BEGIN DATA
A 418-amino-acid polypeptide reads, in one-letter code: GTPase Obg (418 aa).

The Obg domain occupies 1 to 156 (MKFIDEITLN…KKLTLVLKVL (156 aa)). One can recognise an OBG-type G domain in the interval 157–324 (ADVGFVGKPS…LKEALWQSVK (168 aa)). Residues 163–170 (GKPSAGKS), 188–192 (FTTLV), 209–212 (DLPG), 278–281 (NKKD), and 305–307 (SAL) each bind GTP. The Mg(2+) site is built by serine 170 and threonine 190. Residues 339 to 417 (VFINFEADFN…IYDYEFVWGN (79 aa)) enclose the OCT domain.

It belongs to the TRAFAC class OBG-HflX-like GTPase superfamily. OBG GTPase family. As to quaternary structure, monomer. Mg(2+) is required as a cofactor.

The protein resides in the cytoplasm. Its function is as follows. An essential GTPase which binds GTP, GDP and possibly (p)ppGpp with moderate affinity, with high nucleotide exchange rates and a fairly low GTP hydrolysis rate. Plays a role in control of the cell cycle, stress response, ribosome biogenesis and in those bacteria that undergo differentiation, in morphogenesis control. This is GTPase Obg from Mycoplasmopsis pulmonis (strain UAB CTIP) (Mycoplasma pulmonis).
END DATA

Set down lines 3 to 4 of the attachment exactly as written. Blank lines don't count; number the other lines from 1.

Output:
It belongs to the TRAFAC class OBG-HflX-like GTPase superfamily. OBG GTPase family. As to quaternary structure, monomer. Mg(2+) is required as a cofactor.

The protein resides in the cytoplasm. Its function is as follows. An essential GTPase which binds GTP, GDP and possibly (p)ppGpp with moderate affinity, with high nucleotide exchange rates and a fairly low GTP hydrolysis rate. Plays a role in control of the cell cycle, stress response, ribosome biogenesis and in those bacteria that undergo differentiation, in morphogenesis control. This is GTPase Obg from Mycoplasmopsis pulmonis (strain UAB CTIP) (Mycoplasma pulmonis).